skip to main content

Title: Interplay of stellar and gas-phase metallicities: unveiling insights for stellar feedback modelling with Illustris, IllustrisTNG, and EAGLE

The metal content of galaxies provides a window into their formation in the full context of the cosmic baryon cycle. In this study, we examine the relationship between stellar mass and stellar metallicity (MZ*R) in the hydrodynamic simulations Illustris, TNG, and EAGLE (Evolution and Assembly of GaLaxies and their Environment) to understand the global properties of stellar metallicities within the feedback paradigm employed by these simulations. Interestingly, we observe significant variations in the overall normalization and redshift evolution of the MZ*R across the three simulations. However, all simulations consistently demonstrate a tertiary dependence on the specific star formation rate (sSFR) of galaxies. This finding parallels the relationship seen in both simulations and observations between stellar mass, gas-phase metallicity, and some proxy of galaxy gas content (e.g. SFR, gas fraction, and atomic gas mass). Since we find this correlation exists in all three simulations, each employing a subgrid treatment of the dense, star-forming interstellar medium (ISM) to simulate smooth stellar feedback, we interpret this result as a fairly general feature of simulations of this kind. Furthermore, with a toy analytic model, we propose that the tertiary correlation in the stellar component is sensitive to the extent of the ‘burstiness’ of feedback within galaxies.

more » « less
Author(s) / Creator(s):
; ; ; ; ; ; ; ;
Publisher / Repository:
Oxford University Press
Date Published:
Journal Name:
Monthly Notices of the Royal Astronomical Society
Medium: X Size: p. 3342-3359
["p. 3342-3359"]
Sponsoring Org:
National Science Foundation
More Like this

    Most stars form in highly clustered environments within molecular clouds, but eventually disperse into the distributed stellar field population. Exactly how the stellar distribution evolves from the embedded stage into gas-free associations and (bound) clusters is poorly understood. We investigate the long-term evolution of stars formed in the starforge simulation suite – a set of radiation-magnetohydrodynamic simulations of star-forming turbulent clouds that include all key stellar feedback processes inherent to star formation. We use nbody6++gpu to follow the evolution of the young stellar systems after gas removal. We use HDBSCAN to define stellar groups and analyse the stellar kinematics to identify the true bound star clusters. The conditions modeled by the simulations, i.e. global cloud surface densities below 0.15 g cm−2, star formation efficiencies below 15 per cent, and gas expulsion time-scales shorter than a free fall time, primarily produce expanding stellar associations and small clusters. The largest star clusters, which have ∼1000 bound members, form in the densest and lowest velocity dispersion clouds, representing ∼32 and 39 per cent of the stars in the simulations, respectively. The cloud’s early dynamical state plays a significant role in setting the classical star formation efficiency versus bound fraction relation. All stellar groups follow a narrow mass-velocity dispersion power-law relation at 10 Myr with a power-law index of 0.21. This correlation result in a distinct mass–size relationship for bound clusters. We also provide valuable constraints on the gas dispersal time-scale during the star formation process and analyse the implications for the formation of bound systems.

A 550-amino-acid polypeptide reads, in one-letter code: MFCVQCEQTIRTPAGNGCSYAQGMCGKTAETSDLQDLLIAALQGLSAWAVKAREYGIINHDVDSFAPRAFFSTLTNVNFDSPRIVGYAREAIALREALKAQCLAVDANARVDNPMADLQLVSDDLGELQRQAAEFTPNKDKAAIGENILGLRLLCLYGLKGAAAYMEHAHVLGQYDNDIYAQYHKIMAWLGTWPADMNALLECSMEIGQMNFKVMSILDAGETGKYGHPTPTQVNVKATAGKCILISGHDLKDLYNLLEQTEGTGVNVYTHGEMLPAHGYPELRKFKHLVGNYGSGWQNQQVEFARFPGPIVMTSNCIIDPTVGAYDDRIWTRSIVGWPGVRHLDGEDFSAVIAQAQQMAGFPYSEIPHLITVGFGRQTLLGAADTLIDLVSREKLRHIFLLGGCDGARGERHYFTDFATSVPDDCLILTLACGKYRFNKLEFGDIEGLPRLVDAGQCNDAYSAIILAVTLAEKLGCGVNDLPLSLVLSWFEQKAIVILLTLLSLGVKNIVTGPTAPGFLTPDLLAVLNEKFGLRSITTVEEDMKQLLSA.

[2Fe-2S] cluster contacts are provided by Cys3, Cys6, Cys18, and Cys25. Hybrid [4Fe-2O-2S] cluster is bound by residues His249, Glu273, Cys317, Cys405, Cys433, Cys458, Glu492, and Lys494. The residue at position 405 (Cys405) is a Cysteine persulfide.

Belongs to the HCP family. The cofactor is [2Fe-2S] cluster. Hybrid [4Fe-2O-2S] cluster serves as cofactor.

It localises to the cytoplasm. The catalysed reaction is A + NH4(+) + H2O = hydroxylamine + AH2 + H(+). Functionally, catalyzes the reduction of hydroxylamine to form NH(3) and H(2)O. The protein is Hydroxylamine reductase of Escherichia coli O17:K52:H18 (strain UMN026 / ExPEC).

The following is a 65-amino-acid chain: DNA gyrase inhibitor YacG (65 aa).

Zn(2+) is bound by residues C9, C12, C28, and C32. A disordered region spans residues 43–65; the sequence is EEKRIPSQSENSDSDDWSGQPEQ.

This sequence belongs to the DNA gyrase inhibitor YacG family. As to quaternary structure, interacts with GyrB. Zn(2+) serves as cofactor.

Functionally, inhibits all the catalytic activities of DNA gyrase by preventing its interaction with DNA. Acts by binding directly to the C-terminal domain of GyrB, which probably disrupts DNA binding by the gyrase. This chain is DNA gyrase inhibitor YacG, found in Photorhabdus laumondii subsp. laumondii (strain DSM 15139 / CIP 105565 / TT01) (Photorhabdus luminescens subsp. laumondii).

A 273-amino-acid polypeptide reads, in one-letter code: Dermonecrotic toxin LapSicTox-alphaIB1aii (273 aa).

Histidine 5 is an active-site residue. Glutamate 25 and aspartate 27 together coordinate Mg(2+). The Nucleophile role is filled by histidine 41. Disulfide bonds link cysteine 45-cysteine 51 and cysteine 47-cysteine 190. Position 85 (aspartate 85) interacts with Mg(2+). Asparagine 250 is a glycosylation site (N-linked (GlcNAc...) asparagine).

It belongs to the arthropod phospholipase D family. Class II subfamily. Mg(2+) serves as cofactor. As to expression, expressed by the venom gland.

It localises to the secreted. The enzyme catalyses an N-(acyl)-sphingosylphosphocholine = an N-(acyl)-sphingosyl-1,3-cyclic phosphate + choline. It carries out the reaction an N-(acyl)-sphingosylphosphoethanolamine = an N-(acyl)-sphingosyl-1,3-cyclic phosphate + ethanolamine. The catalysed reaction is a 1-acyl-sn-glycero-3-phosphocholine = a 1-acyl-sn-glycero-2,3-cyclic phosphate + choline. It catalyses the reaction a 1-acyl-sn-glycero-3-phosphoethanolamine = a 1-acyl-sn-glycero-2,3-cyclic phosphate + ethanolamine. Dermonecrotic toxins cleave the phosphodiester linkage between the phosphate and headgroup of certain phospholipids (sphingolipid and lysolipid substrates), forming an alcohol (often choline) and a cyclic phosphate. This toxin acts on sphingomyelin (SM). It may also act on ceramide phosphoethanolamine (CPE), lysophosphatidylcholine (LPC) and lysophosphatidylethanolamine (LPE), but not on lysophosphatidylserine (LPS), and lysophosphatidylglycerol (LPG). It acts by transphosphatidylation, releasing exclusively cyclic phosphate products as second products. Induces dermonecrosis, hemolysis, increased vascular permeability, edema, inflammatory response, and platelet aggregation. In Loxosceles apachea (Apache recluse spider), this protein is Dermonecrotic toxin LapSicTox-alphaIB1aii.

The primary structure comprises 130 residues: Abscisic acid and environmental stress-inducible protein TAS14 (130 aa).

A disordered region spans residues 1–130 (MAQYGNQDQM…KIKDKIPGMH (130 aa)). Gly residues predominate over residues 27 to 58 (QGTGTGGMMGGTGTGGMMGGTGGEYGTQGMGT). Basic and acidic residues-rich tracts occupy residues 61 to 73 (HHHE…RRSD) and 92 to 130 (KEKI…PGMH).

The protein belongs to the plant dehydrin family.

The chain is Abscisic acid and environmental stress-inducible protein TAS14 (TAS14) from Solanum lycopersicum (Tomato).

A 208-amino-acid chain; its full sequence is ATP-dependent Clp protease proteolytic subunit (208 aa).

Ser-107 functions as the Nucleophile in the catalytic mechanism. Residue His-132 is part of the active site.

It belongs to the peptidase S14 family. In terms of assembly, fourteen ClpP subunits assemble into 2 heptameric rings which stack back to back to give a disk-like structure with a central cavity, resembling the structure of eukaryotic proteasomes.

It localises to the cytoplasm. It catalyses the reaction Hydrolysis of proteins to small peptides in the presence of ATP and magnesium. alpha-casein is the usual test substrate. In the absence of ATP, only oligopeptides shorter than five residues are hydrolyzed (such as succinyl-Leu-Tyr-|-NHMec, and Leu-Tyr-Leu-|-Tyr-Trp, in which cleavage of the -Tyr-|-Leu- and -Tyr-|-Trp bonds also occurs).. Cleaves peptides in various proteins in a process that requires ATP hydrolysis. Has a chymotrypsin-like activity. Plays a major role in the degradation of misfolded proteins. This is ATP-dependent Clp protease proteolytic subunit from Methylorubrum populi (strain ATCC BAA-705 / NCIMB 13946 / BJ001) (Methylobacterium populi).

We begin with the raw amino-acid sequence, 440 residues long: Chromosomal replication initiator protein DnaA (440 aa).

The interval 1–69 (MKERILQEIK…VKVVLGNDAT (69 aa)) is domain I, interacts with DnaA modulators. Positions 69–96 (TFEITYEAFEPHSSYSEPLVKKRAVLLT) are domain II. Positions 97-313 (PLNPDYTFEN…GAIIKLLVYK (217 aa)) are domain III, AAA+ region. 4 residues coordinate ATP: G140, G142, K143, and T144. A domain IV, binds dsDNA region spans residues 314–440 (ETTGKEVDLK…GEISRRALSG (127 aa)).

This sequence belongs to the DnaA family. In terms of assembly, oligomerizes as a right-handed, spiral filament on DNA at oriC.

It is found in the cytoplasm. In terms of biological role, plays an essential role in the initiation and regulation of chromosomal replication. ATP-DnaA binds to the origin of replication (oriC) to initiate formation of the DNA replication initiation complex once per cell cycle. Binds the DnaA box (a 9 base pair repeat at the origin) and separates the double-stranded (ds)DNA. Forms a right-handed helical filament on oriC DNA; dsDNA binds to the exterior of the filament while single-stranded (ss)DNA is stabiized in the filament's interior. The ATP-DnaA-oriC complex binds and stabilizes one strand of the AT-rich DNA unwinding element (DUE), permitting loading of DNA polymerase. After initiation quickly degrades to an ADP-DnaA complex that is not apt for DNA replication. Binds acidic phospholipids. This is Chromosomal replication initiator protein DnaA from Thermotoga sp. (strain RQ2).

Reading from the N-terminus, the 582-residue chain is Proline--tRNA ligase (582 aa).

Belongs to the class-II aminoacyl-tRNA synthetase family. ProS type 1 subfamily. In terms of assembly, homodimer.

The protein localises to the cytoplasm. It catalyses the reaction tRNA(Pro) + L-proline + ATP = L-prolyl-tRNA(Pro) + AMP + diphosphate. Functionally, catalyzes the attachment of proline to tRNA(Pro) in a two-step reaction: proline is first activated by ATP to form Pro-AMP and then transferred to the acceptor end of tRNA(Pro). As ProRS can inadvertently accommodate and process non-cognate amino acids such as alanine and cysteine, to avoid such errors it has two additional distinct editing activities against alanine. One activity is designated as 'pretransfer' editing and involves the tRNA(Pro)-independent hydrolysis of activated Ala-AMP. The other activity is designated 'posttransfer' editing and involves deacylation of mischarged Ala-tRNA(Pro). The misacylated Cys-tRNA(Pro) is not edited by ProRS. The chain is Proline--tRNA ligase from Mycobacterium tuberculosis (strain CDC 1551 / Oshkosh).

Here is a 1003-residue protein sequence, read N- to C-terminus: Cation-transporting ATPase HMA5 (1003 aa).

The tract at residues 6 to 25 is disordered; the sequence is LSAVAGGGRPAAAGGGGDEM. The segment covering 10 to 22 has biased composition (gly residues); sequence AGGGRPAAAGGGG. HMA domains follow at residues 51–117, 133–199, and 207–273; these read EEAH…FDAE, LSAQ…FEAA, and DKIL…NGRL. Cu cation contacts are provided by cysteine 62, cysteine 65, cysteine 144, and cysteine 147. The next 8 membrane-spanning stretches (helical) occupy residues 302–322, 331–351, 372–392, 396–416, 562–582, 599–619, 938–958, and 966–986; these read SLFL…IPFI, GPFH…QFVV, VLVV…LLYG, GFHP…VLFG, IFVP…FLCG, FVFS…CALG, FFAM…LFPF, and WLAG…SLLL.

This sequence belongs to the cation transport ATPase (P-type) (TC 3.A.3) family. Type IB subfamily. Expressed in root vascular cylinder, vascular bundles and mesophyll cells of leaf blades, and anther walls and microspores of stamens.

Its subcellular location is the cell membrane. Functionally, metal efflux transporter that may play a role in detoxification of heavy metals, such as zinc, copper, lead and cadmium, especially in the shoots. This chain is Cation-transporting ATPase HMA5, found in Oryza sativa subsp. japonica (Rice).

more » « less
  2. null (Ed.)
    ABSTRACT We present the radial gas-phase, mass-weighted metallicity profiles and gradients of the TNG50 star-forming galaxy population measured at redshifts z = 0–3. We investigate the redshift evolution of gradients and examine relations between gradient (negative) steepness and galaxy properties. We find that TNG50 gradients are predominantly negative at all redshifts, although we observe significant diversity among these negative gradients. We determine that the gradients of all galaxies grow more negative with redshift at a roughly constant rate of approximately $-0.02\ \mathrm{dex\, kpc^{-1}}/\Delta z$. This rate does not vary significantly with galaxy mass. We observe a weak negative correlation between gradient (negative) steepness and galaxy stellar mass at z < 2. However, when we normalize gradients by a characteristic radius defined by the galactic star formation distribution, we find that these normalized gradients do not vary significantly with either stellar mass or redshift. We place our results in the context of previous simulations and show that TNG50 high-redshift gradients are more negative than those of models featuring burstier feedback, which may further highlight high-redshift gradients as important discriminators of galaxy formation models. We also find that z = 0 and z = 0.5 TNG50 gradients are consistent with the gradients observed in galaxies at these redshifts, although the preference for flat gradients observed in redshift z ≳ 1 galaxies is not present in TNG50. If future JWST (James Webb Space Telescope) and ELT (Extremely Large Telescope) observations validate these flat gradients, it may indicate a need for simulation models to implement more powerful radial gas mixing within the ISM (interstellar medium), possibly via turbulence and/or stronger winds.